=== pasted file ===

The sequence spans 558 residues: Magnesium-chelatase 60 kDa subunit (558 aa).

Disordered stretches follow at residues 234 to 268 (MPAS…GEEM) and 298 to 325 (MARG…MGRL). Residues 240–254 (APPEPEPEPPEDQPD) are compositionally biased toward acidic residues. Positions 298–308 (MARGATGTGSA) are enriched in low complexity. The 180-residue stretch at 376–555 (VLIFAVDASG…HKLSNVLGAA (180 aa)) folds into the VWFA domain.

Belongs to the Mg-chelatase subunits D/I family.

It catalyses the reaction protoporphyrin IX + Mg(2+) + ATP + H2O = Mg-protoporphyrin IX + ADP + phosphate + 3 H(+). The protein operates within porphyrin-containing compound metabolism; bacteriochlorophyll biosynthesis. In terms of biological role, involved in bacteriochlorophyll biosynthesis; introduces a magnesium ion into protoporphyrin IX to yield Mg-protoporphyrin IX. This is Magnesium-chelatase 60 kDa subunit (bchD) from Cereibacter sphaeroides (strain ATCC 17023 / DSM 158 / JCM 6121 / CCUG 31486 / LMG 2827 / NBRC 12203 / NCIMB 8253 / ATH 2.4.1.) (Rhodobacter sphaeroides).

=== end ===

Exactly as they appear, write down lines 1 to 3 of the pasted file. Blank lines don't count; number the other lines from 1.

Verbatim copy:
The sequence spans 558 residues: Magnesium-chelatase 60 kDa subunit (558 aa).

Disordered stretches follow at residues 234 to 268 (MPAS…GEEM) and 298 to 325 (MARG…MGRL). Residues 240–254 (APPEPEPEPPEDQPD) are compositionally biased toward acidic residues. Positions 298–308 (MARGATGTGSA) are enriched in low complexity. The 180-residue stretch at 376–555 (VLIFAVDASG…HKLSNVLGAA (180 aa)) folds into the VWFA domain.

Belongs to the Mg-chelatase subunits D/I family.